Victorious one moment, tragic failures, the next. Often those failures coming on the heels of great success. Moral failures, ethical failures, relationship failures. People who are self-indulgent, self-impressed, and self-deluded, their stories not hidden or made better than they were. Many of these, people who in their failure, reach out to God and are transformed. People are no longer defined by their past. As Christians, we would do well to remember to extend this same grace and stop defining people by past wrongs, past failures and past hurts. Our testimonies are more on what God has done and is doing than on the wreckage of the past.

That is the overwhelming message of the Bible that through Jesus Christ’s shed blood on the Cross there is no failure too great, no sin too big, that can’t be made new; no matter what we’ve done, no matter who we’ve been, made new. Failures who God wants to write a different ending for their lives. It’s the message God sends to the exhausted executive running on his hamster wheel to success and the same, God-sent message to the forgotten, deservedly-imprisoned inmate pacing in his cell. To the seemingly good and the undeniably bad.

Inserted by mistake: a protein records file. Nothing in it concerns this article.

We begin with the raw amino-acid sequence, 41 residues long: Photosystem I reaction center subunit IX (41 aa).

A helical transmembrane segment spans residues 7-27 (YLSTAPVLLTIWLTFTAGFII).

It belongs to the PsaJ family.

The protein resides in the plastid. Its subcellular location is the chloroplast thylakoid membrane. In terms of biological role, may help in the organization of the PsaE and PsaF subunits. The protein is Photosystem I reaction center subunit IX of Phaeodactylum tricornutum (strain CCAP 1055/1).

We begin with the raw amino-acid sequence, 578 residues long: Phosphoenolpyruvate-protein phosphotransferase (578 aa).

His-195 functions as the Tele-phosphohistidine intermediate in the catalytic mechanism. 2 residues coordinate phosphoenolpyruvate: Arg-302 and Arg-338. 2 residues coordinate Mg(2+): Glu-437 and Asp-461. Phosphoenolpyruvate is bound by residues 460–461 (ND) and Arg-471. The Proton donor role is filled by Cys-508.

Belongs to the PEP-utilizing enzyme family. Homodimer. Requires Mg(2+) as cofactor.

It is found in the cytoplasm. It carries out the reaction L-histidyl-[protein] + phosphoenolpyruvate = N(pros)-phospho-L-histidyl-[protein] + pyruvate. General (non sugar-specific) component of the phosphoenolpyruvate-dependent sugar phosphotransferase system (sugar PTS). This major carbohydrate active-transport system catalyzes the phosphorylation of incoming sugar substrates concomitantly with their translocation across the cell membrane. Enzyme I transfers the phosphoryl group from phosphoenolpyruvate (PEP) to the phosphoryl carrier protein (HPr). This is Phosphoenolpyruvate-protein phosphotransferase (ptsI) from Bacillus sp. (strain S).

People who have failed ‘small’ and who have failed ‘large’. And here’s the thing, we’ve all tasted it - the course not passed, the achievement not made, the promotion not — given, the moral pit fell into, the relationship in shatters. Where what we set out to do didn’t end as desired and where we’ve been “less than”. Places we don’t want to admit. At least, I don’t. Perish the thought, most of the time I want my failures to remain hidden. Oh I could go on in areas I’ve failed – books are written yet few read. Videos produced yet few seen. Hopes run after and is never caught. And those are the minor ones that I’m comfortable admitting.

Then there are the famous failures we’re directed to, to inspire and make us feel better than we do: like Walt Disney, fired because he ‘lacked imagination and had no good ideas’ or Thomas Edison, told by his grade school teachers he was ‘too stupid to learn anything.’ Or Einstein was considered mentally slow and expelled from school or Michael Jordan was not talented enough to make his grade 9 basketball team. Or a Van Gogh or a Handel or a Harper Lee ….